According to some examples, a traffic split function may be provided in the PDCP layer. In each communication direction, a base station leg of the SSRB may be relayed by the base station BS towards the receiving terminal device (e.g. UE1 or UE2 in Fig. 2). At both transmitting (e.g. source) and receiving (e.g. target) ter minals a traffic split and merge function may for example be provided, as shown in Fig. 2).

According to some examples, a radio resource control (RRC) function in the controlling base station BS may create and dispose the SSRB in both source and target terminals.

According to some examples, at least one of minimum and maximum throughput targets may be defined for each active leg of the SSRB. Other QoS targets may also be set, if configured and applicable.

According to some examples, a flow control mechanism may be used on each leg of the SSRB to support the defined throughput, quality or other targets. As an example, an RLC buffer status reporting can be utilized for this.

In the case two terminal devices (e.g. UE1 and UE3 in Fig. 2) are not asso ciated to the same base station, but rather to two different base stations BS1 and BS2, the traffic may be transferred via a base station to base station interface (BS-BS interface), as explained below in more detail with reference to Fig. 3.

Fig. 3 shows a scenario and functional overview of an example embodiment with base station relay and cross-cell D2D communication.

In the case of Fig. 3, both terminal devices UE1 and UE2 are not associated to the same base station, but rather to two different base stations BS1 and BS2. User data or traffic is transferred via a base station to base station interface (e.g., X2/Xn interface in NG-RAN or another BS-BS interface in another standard).

According to some examples, in case the SSRB is configured to traverse several base stations (e.g. BS1 and BS2 in Fig. 3), the SCF may select and define a controlling base station (e.g. BS1 in Fig. 3), which is configured to relay signalling and/or traffic towards the terminal device (e.g. UE2 in Fig. 3) associated with the other base station (e.g. BS2 in Fig. 3).

In the following, different exemplary configurations and protocol stack alter natives for the split mode (SM) are explained based on an exemplary 5G network architecture with reference to Figs. 4 to 6. They may for example be implemented for the user plane based on the current 3GPP Release 15 standard.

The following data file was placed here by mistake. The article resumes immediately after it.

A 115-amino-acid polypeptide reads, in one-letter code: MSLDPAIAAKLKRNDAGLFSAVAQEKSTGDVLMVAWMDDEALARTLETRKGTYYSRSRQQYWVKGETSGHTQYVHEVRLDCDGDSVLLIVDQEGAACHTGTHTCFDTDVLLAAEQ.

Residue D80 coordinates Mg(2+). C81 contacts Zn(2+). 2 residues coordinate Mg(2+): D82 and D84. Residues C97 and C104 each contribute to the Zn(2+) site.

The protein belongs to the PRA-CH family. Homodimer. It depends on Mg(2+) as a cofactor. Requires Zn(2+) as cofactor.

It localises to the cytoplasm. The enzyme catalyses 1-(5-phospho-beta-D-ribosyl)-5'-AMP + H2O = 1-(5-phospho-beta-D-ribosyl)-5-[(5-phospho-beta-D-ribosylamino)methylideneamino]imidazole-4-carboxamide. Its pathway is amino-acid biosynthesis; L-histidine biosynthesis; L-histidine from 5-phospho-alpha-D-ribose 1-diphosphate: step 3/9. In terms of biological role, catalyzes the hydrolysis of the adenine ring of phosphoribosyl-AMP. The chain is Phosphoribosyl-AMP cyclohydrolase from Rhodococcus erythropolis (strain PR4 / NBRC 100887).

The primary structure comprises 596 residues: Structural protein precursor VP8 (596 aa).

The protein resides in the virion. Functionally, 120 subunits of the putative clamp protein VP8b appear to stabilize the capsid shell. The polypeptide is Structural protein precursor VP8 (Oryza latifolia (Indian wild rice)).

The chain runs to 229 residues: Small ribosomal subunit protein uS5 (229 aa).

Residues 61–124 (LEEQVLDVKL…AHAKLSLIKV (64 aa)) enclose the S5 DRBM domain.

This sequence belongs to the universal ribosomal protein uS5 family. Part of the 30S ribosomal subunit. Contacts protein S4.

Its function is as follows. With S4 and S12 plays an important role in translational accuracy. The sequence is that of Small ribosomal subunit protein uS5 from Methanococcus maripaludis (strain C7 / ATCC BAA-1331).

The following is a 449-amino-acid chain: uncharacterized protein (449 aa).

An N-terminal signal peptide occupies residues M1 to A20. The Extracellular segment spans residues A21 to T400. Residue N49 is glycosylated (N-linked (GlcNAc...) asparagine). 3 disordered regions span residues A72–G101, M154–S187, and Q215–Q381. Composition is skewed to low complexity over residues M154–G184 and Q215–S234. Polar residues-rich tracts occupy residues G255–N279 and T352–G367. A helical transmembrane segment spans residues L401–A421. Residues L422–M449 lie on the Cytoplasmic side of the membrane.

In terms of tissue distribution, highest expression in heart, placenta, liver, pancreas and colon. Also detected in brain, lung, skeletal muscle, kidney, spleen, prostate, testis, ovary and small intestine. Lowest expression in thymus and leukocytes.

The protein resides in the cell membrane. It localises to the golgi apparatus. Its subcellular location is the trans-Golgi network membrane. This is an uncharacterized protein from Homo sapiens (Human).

A plane, in a networking context, may be one of three components of a tel ecommunications architecture. These three components may be the user plane, a control plane and a management plane. They can be thought of as different areas of operations. Each plane may carry a different type of traffic and may conceptually (and often in reality) be an overlay network (i.e. a telecommunications network that runs independently on top of another one, although supported by its infrastructure).

The user plane (sometimes known as the data plane, forwarding plane, car rier plane or bearer plane) may carry network user traffic. The control plane organ izes establishment, release of connections according to operator and end-user’s QoS and security requirements, checks the user’s authorisation/authentication and provides information needed for accounting/billing of the used services. The control plane may carry signalling traffic between control functions that are located at dif ferent devices and/or network nodes to coordinate these control tasks. The man agement plane, which may carry administrative traffic, may be considered a subset of the control plane.

According to some examples, the setup may consist of one or two radio ac cess nodes (e.g. base stations, such as gNBs or eNBs) and two terminal devices UE1 and UE2 where data from a source terminal UE1 needs to be transported to a sink terminal UE2.

Note that Figs. 4 to 6 show a split mode user plane because the split mode user plane consists of cellular mode and direct mode user planes.

A bearer service may be a link between two points, which is defined by a certain set of characteristics. When a terminal device shall be provided with any service, the service may be associated with a bearer specifying the configuration for associated protocol layer(s) (e.g. physical layer and layer 2) of a protocol stack in order to have its QoS clearly defined. A bearer may thus be considered as a channel offered by the associated protocol layer(s) to higher protocol layers for the transfer of user or control data. In other words, the associated protocol layer(s) offer(s) to the upper protocol layers the service of information transmission between the terminal device and the RAN by means of bearers. Therefore, a bearer may be a service access point between the associated protocol layer(s) and the upper pro tocol layers.

As an example, the 5G protocol stack comprises layer 1 , layer 2 and layer 3.

The 5G layer-1 corresponds to the physical layer. Functions of the physical (PFIY) layer may include error detection on the transport channel and indication to higher layers, forward error control (FEC) encoding/decoding of the transport chan nel, hybrid automatic repeat request (HARQ) soft-combining, rate matching of the coded transport channel to physical channels, mapping of the coded transport

channel onto physical channels, power weighting of physical channels, modulation and demodulation of physical channels, frequency and time synchronisation, radio characteristics measurements and indication to higher layers, multiple input multi ple output (MIMO) antenna processing, transmit diversity (TX diversity), digital and analog beamforming, and radio frequency (RF) processing.